It's exhausting being a parent. Late nights and early mornings, and that's not counting the countless interruptions in between. There's always something else to do, even if your new "bundle of joy" is cooperating. When you're a new parent having a child sleep through the night can seem like a vacation, but that's a feeling that parents Robin Audette and Kirk Hisko are never going to know.
Their daughter was diagnosed with Angelman syndrome, a neurological condition with a number of symptoms, but one in particular that wreaks havoc with the lives of parents: a lack of requirement for sleep.
Their daughter Ever Hisko only needs to sleep for 90 minutes per night. After that she's wide awake, and won't be able to be put down for sleep until the next night. Just think about that.
The syndrome isn't threatening to Ever's life, and while it does make it more difficult for her to move, there's no pain or other symptoms that might really make a parent worry. The parents say their daughter is perfect..."if only she would sleep."
"She's amazing," said Ever's mom, Robin. "Nothing gets her down and nothing stops her and she never stops trying."
It's everything a parent could ever want, but Robin and Kirk have had to learn how to manage themselves and Ever's condition.
"We're lucky if we get 6 hours a night," she said. And that sleep must come in shifts, with one parent awake while the other gets some well-deserved shuteye.
"She doesn't even seem to understand that she's not doing everything that everyone else is doing because she's having such a great time. She sends out so much love," Robin said. Nothing that the couple just rolls with it now.
Lack of sleep might seem like a blessing after their initial fears. After about a year they noticed that Ever wasn't progressing at the rate she should be. They took her to a pediatrician who started to examine Ever for signs of anything from Cerebral Palsy to autism.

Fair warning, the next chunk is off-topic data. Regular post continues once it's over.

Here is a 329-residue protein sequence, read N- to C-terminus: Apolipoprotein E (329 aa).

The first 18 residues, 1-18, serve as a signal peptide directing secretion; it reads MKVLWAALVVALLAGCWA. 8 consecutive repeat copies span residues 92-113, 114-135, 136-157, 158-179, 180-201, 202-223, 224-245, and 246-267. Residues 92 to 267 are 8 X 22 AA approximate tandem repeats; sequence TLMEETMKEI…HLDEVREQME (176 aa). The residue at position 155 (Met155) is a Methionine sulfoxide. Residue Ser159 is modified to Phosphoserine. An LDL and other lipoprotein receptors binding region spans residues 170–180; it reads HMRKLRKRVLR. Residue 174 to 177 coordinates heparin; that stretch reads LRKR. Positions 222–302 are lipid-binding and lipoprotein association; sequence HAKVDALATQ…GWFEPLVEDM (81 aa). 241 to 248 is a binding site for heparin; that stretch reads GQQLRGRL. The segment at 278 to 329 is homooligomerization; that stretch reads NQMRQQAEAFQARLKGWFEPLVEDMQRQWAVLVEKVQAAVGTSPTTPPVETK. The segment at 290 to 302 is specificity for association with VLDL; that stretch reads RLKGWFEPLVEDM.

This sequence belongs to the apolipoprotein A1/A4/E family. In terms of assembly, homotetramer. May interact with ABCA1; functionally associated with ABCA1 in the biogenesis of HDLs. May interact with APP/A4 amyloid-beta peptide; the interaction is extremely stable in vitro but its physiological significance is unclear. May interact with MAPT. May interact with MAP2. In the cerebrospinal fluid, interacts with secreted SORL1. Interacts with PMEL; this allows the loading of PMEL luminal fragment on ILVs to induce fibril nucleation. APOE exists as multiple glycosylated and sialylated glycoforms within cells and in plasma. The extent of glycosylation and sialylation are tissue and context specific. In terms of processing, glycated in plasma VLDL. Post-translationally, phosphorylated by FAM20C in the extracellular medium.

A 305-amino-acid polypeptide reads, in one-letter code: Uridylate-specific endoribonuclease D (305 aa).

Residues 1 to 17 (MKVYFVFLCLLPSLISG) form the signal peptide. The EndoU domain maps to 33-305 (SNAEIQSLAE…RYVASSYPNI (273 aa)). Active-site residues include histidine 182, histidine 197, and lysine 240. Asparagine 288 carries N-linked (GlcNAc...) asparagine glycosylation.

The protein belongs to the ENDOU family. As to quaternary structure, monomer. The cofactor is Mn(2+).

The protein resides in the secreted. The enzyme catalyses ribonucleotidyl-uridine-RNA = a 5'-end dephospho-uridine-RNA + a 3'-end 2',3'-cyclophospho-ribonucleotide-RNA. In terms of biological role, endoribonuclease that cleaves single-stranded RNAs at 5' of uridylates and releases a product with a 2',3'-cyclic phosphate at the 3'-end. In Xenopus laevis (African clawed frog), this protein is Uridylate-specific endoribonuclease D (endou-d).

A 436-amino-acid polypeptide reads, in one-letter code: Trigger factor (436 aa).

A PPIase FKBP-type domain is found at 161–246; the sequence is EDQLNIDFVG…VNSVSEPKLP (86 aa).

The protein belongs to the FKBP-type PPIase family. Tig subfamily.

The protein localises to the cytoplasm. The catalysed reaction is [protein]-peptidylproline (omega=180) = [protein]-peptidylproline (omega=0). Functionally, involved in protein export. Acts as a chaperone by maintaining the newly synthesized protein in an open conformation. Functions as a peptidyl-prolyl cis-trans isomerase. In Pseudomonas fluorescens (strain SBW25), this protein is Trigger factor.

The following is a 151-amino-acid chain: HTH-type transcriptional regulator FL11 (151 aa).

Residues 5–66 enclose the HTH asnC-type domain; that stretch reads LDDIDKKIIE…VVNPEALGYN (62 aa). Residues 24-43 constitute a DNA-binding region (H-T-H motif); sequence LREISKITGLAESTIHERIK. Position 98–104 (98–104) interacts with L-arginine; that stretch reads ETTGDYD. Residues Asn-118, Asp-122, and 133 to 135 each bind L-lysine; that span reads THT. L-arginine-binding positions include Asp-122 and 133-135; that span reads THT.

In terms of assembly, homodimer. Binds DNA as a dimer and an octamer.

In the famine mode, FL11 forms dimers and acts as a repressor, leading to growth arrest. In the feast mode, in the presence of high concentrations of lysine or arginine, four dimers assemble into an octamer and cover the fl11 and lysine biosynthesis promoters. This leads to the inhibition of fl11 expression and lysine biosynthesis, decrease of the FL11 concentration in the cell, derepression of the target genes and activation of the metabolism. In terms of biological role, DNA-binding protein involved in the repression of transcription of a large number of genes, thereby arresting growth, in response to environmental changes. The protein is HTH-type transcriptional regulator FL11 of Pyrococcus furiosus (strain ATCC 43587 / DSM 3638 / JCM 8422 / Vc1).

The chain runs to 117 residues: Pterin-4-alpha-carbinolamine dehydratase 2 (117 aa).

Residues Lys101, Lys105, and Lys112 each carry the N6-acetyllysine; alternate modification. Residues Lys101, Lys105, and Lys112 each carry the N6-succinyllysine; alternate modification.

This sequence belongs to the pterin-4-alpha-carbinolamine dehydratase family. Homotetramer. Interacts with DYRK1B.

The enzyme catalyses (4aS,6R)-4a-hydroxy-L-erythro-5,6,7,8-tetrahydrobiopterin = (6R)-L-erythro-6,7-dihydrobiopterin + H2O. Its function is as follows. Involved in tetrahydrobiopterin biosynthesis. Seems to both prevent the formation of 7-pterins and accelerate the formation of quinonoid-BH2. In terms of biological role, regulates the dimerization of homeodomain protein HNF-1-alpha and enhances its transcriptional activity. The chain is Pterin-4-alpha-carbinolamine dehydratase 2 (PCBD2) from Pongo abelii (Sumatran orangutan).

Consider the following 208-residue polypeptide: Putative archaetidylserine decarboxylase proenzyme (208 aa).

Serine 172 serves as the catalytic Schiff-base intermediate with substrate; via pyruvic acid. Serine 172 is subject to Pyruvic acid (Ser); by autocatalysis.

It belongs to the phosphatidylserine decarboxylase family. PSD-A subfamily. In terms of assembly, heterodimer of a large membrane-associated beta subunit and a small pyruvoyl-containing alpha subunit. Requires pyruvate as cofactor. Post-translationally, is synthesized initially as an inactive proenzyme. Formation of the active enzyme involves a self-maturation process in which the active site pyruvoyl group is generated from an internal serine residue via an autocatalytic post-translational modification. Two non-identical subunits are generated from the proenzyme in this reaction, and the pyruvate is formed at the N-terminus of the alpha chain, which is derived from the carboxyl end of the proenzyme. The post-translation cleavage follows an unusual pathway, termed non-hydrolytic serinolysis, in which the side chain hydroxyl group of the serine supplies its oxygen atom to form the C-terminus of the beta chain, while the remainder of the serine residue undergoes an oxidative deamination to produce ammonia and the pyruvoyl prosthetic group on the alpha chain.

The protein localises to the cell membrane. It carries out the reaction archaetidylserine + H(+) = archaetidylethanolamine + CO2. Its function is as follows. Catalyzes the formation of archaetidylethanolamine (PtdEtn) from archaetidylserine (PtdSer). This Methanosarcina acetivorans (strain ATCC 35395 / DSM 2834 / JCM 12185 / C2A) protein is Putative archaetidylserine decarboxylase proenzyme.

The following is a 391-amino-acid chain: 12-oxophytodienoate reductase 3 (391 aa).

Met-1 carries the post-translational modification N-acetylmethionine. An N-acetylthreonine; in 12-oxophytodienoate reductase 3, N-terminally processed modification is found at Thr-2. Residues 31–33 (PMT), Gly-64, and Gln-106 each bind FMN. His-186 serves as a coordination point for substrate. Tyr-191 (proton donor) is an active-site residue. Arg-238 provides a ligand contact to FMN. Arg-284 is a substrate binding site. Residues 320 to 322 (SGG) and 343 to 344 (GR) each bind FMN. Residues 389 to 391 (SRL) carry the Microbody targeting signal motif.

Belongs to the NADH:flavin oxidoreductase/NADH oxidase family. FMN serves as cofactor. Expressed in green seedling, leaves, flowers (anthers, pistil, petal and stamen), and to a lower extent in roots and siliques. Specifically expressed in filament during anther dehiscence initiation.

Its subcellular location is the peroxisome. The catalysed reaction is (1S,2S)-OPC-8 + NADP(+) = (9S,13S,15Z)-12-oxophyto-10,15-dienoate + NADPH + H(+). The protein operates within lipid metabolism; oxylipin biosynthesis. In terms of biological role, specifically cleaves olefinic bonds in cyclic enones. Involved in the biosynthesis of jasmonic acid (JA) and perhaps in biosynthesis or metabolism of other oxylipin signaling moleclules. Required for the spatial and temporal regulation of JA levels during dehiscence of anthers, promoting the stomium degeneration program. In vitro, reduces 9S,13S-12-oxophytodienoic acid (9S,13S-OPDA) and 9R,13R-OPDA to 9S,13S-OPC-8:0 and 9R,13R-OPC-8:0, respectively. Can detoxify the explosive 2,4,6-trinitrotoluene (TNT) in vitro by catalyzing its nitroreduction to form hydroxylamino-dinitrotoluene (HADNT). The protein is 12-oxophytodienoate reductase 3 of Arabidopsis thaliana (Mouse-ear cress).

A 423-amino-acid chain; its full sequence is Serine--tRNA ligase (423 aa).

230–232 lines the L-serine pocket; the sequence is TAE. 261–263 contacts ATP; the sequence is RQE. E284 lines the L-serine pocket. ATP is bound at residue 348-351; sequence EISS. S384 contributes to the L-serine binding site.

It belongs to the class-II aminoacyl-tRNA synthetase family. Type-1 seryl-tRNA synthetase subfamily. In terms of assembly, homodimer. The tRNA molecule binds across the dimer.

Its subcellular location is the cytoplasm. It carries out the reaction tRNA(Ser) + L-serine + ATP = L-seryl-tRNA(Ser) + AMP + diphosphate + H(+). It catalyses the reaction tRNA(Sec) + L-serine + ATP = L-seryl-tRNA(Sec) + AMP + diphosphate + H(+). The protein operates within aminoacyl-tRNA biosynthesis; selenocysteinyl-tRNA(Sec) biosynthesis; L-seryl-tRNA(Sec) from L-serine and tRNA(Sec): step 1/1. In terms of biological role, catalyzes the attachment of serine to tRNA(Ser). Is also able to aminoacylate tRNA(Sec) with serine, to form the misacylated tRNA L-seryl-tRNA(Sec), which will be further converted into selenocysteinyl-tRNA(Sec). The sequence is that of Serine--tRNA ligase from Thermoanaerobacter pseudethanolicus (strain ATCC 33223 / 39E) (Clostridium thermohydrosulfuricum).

Angelman Syndrome and autism share several common symptoms, including difficulty communicating. Those with Angelman syndrome however normally have a constantly happy demeanour, shorter attention spans and muscle abnormalities like outstretched arms.
When they tried a special pressure vest to deal with Ever's unusually low muscle tone, the toddler almost instantly began walking. That helped lead to a fuller diagnosis.
A few days after Ever began to walk Robin got a called from the doctor, asking if she had ever heard of Angelman syndrome.
The disease occurs in about 1 out of every 20,000 children, and is commonly misdiagnosed due to the shared symptoms with autism. It wasn't even discovered until 1965, when a British doctor began seeing similarities between some of his patients.
"It seems strange to have never heard of something that in an instant can become your whole world," said Robin.
The syndrome was initially called "Happy Puppet Syndrome" because of the happy attitude of sufferers and their jerky body movements. It's been known as Angelman syndrome, named for the doctor who discovered it, since 1982.
After long hours at the computer researching the rare condition the family is going forward with an optimistic outlook. New breakthroughs mean that the incurable disease might soon have a treatment, and it might come just in time for these tired parents to get some sleep.